Led by Delegates Marcia Price from Newport News and Joseph Lindsey, a trial lawyer from Virginia Beach, the Democrats peppered the Republican sponsor of the bill with questions. Under the Republican proposal, not only were few Republicans disadvantaged, but some actually had their districts’ expected Republican vote turnout improved. Several members of the public also rose to discredit the Republican bill, which claimed to provide a “race neutral” solution to a racial gerrymandering. The public testimony made the obvious point that it was impossible to draw a map to remedy an unconstitutional gerrymandering based on race without considering race.
The Republicans explicitly stated that one of the criteria they used in drawing their map was to “maintain the present partisan composition” of the House, something the court never required and is not a constitutional requirement. Using this criterion meant drawing lines to cement the present Republican majority, which was itself built on the unconstitutional gerrymandering in 2011. Moreover, since it was inevitable that a constitutional new map would need to move African American voters to adjacent (and more Republican-voting) districts, the partisan composition in a new arrangement would inevitably have to change.
FOUR ELECTIONS WITH UNCONSTITUTIONAL MAPS
In 2014, voters from twelve House districts filed a lawsuit questioning the constitutionality of the 2011 redistricting map drawn by Republicans. They argued that African Americans were unconstitutionally concentrated into a small number of districts, resulting in the dilution of African American voting power while creating a partisan advantage for Republicans. After several trials and a hearing before the U.S. Supreme Court, the case was finally decided, and the federal court issued an opinion on June 26, 2018, stating that the 2011 map violated the Constitution due to racial gerrymandering and directing the House to prepare a new map. The November 2017 election was the fourth House election conducted using that unconstitutional map.
Since the court’s opinion, the Republicans have continued to stall. In July and again in August, I wrote to the Speaker asking that we reconvene to draw a new map. I was met with silence. The Governor then called a special session for August 30 so we could pass a map. The Democrats offered a map; the Republicans did nothing, and instead rejected efforts to set a timetable to return to Richmond for deliberations. Within thirty minutes of the end of our session of August 30 with no progress, the court stepped in and told the Republicans that its order would not be “stayed” or suspended, and asked for progress reports on the status of a map. Since the Republicans did not have a map, they then had to produce one, and three weeks later on September 26, a full three months after the court order, they finally introduced a proposal. The House Privileges and Elections committee convened to hear the bill on September 27, at about the same time as the drama was unfolding in Washington.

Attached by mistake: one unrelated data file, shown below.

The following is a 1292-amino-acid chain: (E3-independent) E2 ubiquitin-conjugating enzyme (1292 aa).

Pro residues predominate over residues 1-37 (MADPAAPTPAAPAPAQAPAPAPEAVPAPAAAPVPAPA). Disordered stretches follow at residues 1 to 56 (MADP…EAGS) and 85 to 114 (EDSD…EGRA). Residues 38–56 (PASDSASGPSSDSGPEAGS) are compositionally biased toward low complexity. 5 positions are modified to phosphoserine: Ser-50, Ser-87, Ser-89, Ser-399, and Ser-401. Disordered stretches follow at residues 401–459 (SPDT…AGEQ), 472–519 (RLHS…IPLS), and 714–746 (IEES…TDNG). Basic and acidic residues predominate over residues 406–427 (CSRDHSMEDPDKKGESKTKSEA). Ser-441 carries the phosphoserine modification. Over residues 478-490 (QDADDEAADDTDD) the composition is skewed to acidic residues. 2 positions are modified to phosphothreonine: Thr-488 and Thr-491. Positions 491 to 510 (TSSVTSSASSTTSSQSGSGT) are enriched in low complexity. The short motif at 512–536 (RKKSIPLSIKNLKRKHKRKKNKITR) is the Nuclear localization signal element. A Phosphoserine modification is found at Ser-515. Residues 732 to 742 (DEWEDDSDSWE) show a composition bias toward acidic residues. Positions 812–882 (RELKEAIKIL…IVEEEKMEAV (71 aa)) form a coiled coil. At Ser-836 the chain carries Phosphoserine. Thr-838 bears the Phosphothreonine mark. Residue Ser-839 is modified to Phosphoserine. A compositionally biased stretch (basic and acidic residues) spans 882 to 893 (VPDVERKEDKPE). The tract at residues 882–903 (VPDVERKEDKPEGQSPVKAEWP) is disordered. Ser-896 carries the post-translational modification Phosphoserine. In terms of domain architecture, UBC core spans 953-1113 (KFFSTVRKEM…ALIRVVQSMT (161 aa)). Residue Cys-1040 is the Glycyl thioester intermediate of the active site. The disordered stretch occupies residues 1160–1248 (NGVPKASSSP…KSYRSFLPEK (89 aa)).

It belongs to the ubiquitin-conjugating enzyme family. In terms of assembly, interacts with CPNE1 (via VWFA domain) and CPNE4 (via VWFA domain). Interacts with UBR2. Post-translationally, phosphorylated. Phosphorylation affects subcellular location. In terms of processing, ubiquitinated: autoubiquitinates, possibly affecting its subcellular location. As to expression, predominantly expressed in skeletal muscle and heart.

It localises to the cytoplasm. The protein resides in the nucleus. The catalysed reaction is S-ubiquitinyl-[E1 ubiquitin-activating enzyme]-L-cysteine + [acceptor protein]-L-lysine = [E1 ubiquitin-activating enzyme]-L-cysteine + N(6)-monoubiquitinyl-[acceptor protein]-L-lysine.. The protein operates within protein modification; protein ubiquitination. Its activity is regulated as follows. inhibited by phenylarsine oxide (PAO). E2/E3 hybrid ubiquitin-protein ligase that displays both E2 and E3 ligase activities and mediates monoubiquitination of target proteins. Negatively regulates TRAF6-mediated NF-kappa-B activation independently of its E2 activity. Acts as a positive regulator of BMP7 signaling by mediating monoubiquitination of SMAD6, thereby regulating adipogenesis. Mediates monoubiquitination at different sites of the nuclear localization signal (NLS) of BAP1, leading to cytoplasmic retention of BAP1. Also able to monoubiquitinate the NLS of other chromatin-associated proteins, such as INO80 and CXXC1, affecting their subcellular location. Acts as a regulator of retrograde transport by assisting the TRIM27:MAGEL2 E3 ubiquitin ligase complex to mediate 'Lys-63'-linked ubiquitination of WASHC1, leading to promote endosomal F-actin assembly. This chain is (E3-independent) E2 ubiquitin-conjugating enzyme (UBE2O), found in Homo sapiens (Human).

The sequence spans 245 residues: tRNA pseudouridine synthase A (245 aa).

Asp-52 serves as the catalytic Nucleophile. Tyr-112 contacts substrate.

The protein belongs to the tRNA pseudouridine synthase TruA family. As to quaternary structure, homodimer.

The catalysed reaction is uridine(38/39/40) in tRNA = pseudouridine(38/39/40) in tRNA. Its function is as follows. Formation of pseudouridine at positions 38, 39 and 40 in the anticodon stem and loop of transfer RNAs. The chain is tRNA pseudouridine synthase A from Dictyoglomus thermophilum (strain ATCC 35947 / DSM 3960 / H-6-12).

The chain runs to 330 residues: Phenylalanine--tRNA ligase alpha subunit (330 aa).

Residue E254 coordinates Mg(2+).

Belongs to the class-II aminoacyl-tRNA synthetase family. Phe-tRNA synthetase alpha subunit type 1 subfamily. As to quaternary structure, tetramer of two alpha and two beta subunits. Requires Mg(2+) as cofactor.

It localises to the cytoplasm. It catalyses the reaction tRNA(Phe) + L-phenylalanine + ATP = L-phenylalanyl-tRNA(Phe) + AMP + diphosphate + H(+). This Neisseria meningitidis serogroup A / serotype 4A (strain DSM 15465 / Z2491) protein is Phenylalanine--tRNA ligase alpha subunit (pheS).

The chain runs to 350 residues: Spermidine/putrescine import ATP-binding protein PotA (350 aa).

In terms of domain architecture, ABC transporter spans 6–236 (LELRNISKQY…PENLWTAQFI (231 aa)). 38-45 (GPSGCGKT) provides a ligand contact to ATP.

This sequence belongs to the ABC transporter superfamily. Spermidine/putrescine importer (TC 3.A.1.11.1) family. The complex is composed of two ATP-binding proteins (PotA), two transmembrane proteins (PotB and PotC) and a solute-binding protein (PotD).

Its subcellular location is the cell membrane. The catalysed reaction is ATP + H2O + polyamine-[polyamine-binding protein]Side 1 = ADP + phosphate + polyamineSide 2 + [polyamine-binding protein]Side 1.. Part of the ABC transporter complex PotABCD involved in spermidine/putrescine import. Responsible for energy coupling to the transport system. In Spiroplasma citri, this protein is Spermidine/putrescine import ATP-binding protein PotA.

Since the committee hearing the bill is controlled by Republicans, the outcome was never in doubt; the map was passed through to the House on a straight party-line vote of 12-10. The next step is House floor debate, which could have also occurred last Thursday, but did not, because the Republican strategy is to delay in hopes they can “run out the clock” and prevent the court from drawing constitutional maps in time for the 2019 election. New maps would open up more districts to competition and could therefore serve as a springboard for the Democrats to regain control of the House.
We will likely hear this week when we will return to Richmond to vote on the House map. But it is hard to imagine a scenario under which this map could become law. Most if not all House Democrats are likely to vote against the proposal, and while the Governor has not stated explicitly that he will veto the bill, his statements in the press seem to telegraph his intent to do so. In short, we are, as we were on August 30, at a legislative impasse, the remedy for which is for an independent body – the court – to draw a constitutional map.
COMMITTED TO A NONPARTISAN COMMISSION
This experience has only reinforced my long-standing view that politics should be taken out of redistricting. Virginia needs an independent nonpartisan redistricting commission, and I am committed to supporting a plan in the 2019 legislative session that can pass the General Assembly, so it can then get to the voters, who will install it in our state Constitution.